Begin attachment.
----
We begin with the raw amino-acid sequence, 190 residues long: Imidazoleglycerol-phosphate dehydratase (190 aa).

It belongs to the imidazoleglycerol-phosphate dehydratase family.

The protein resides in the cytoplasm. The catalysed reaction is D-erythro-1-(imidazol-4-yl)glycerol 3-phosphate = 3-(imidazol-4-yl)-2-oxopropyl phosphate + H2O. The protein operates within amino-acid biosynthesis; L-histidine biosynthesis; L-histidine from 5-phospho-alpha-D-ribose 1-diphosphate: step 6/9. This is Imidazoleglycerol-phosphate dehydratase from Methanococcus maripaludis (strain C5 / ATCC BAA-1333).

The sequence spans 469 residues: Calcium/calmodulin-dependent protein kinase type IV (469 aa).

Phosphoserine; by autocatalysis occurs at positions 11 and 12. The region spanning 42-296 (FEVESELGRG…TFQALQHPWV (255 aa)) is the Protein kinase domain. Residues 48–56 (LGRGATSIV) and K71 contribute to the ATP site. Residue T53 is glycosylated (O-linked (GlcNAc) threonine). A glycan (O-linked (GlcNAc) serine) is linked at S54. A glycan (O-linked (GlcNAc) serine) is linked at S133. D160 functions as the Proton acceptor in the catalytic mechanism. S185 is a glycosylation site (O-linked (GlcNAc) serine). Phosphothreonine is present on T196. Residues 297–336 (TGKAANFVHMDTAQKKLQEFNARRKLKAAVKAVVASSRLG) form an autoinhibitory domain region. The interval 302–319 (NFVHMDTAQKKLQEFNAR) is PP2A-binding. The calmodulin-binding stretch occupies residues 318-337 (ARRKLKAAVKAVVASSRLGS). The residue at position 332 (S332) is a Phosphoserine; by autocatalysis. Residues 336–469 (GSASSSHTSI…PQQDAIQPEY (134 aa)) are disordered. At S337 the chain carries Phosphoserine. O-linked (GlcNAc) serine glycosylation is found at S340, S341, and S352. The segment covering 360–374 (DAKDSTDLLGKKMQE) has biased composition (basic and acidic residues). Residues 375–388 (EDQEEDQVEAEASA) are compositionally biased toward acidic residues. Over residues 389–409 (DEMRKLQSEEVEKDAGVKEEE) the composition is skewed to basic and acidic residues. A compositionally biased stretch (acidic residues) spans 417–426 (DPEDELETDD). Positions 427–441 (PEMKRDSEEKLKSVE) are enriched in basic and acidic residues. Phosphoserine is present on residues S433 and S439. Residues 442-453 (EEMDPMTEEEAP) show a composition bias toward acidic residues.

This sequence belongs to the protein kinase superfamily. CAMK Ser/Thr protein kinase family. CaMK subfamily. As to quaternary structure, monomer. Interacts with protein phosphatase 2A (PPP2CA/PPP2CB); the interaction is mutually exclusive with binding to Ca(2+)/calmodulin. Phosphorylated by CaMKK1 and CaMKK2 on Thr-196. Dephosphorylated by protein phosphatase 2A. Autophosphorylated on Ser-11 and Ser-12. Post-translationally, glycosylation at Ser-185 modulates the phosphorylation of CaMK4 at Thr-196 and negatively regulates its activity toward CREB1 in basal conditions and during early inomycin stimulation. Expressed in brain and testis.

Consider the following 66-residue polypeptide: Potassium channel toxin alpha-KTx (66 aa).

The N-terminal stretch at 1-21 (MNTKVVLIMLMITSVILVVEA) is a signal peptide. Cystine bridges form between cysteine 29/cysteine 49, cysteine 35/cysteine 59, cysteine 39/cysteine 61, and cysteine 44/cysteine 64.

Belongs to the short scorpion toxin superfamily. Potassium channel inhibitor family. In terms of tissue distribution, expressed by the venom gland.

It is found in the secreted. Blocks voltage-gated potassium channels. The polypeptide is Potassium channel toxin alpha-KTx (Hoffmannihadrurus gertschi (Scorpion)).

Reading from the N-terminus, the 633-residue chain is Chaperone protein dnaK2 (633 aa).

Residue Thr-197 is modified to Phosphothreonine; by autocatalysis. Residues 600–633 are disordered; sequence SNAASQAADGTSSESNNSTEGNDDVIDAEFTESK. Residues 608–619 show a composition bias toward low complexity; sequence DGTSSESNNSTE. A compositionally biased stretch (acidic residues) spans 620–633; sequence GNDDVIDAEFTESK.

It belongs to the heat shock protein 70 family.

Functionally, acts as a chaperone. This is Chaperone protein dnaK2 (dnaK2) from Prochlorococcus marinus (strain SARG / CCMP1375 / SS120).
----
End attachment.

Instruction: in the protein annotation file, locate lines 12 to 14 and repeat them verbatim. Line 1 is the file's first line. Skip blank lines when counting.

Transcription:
Residue Thr-197 is modified to Phosphothreonine; by autocatalysis. Residues 600–633 are disordered; sequence SNAASQAADGTSSESNNSTEGNDDVIDAEFTESK. Residues 608–619 show a composition bias toward low complexity; sequence DGTSSESNNSTE. A compositionally biased stretch (acidic residues) spans 620–633; sequence GNDDVIDAEFTESK.

It belongs to the heat shock protein 70 family.

Functionally, acts as a chaperone. This is Chaperone protein dnaK2 (dnaK2) from Prochlorococcus marinus (strain SARG / CCMP1375 / SS120).